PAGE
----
inversion after 'well-known'

Kirusha

Senior Member
I wonder if someone could tell me whether the following sentence is correct:

"Well-known are the events of that fateful day."

I know that inversion works with little/less:

Less well-known are the events...
Little known are the events...

but what about the sentence above?
 
  • Franco-filly

    Senior Member
    English - Southern England
    It is not incorrect but very literary.

    "Little known are the events.." sounds strange to my ears. I would expect "Little is known of the events..." but that changes the meaning slightly.:rolleyes:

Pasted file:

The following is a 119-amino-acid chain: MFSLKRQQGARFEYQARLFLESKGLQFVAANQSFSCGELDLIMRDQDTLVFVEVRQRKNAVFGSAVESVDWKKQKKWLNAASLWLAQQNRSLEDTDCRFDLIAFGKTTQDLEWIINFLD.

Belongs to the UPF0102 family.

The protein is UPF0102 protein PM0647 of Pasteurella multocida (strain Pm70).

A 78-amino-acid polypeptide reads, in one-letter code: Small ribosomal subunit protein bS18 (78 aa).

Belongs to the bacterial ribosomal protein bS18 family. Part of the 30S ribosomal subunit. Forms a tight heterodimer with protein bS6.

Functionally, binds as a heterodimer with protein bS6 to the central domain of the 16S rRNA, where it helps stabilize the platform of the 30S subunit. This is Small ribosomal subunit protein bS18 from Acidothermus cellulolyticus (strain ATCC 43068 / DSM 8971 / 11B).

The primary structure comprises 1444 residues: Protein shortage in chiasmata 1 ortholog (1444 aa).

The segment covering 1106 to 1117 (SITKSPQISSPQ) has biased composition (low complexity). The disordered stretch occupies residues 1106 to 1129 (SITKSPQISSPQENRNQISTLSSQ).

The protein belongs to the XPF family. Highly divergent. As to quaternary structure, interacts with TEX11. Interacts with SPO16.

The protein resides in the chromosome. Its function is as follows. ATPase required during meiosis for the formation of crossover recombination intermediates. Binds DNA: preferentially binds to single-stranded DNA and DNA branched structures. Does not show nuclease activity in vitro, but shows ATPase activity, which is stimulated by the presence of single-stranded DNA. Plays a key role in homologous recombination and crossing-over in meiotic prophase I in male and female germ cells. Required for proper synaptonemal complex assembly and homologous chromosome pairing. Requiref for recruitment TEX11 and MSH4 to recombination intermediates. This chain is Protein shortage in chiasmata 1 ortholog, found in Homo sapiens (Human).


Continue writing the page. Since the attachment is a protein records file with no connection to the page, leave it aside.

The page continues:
natkretep

    Moderato con anima (English Only)
    English (Singapore/UK), basic Chinese
    The inversion is only required in today's English for fronting negative words like never, hardly, seldom or little.

    Little did they know what was to come.

    This is not the case for your sentence. As it is, your sentence sounds a bit stilted in today's English, but you might well encounter a similar sentence in an older text. Perhaps someone could say that if they wanted to be very dramatic.
     
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